Beginning with the 2010 decision of Kidwell v. Sybaritic, Minnesota courts limited the universe of potential MWA plaintiffs through a series of restrictive readings of the statute’s “good faith” requirement. In Kidwell, the Minnesota Supreme Court ruled that an employee’s report of wrongdoing within the normal chain of command cannot, by definition, qualify as whistleblowing, if the employee was under a duty to make the report in question.  As explained by the court, “when an employee performs the duties of his or her job, the employee acts not with the purpose of exposing an illegality but, rather, only with the purpose of promoting the employer’s interests.”  The holding in Kidwell was applied in subsequent cases, including the 2011 Joyce v. State decision, involving a prison security office fired after he reported that pharmacy doors were not being properly secured, allowing inmates unauthorized access to narcotics.  In dismissing the MWA claim, the court relied on a list of job duties set forth in his written Position Description, and concluded as a matter of law that the plaintiff’s report to the prison’s warden fell within the “normal chain of command.”

No case has been found addressing whether the statutory changes effectively overruled the Kidwell “job duties exception.”  Although arguments can be made both ways, the better argument, in my view, is that it does.  The modified statute for the first time defines the terms “good faith” and “report.”  An employee whose duties include reporting illegality still acts in good faith, which the statute basically defines to be an absence of bad faith – a report known to be false or made in reckless disregard of the truth.  Likewise, the term report is broad enough to encompass communications falling within an employee’s job duties: any “verbal, written, or electronic communication by an employee about an actual, suspected, or planned violation of a statute, regulation, or common law, whether committed by an employer or a third party.”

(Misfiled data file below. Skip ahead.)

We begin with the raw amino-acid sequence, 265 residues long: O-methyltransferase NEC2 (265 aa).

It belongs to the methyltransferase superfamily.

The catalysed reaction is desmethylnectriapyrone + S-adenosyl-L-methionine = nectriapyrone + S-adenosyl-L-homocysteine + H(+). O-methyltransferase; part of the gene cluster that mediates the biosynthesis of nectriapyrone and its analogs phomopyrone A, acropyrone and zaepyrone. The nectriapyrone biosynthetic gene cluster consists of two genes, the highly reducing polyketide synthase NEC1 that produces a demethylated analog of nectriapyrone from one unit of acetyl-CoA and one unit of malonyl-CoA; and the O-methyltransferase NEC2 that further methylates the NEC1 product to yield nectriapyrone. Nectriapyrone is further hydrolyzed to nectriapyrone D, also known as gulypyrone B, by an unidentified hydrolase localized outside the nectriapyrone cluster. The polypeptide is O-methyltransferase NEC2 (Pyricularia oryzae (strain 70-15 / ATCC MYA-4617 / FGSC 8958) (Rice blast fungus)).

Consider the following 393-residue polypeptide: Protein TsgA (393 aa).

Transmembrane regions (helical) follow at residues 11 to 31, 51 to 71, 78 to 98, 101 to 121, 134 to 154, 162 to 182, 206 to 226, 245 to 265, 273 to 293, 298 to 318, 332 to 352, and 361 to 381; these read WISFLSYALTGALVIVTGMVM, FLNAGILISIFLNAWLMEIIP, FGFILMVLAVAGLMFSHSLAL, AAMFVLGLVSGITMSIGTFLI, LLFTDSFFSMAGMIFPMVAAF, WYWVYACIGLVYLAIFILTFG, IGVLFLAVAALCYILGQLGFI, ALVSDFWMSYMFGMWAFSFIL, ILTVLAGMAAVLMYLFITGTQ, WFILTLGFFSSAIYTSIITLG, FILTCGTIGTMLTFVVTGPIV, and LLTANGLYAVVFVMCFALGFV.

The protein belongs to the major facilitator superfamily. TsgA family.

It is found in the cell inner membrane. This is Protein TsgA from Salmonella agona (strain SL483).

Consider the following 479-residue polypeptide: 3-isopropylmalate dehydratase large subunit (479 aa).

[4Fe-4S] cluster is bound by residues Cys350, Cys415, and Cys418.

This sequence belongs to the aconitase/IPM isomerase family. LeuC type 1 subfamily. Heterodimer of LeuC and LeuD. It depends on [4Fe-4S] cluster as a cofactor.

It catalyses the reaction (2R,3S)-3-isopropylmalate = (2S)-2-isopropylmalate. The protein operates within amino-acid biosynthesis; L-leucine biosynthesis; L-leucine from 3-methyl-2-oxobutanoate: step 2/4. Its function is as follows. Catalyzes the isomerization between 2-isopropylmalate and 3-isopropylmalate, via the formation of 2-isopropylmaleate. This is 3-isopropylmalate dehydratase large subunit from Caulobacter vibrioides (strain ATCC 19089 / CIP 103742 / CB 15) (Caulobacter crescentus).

Uncertainty also remains as to the continuing validity of the court-made rule requiring that any MWA report have as its purpose protecting the general public, or at least one or more individuals other than or in addition to the whistleblower herself.  In a case predating the legislative changes, the court in Biffert v. Nick Devries State Farm Ins. (Minn. App. 2013) dismissed the legal claim of an employee fired after reporting to the Department of Labor that her employer unlawfully denied her access to earnings statements. Interpreting prior court precedents, it concluded that a good-faith report “must be made for the purpose of protecting someone in addition to the reporter.”  Again, no court to date has attempted to square this holding with the newly defined term “good faith,” which contains no requirement that a report be made for the protection of the general public.  One court in a case based on post-amendment events noted in passing that the report there was “not made for appellant’s own benefit,” but the precise question of statutory interpretation was not, apparently, before the court. Kirk v. Dept. of Transp. (Minn. App. 2015).  The better argument, in my opinion, is that Biffert is effectively overruled.  Time will tell, however, whether Minnesota’s appellate courts agree.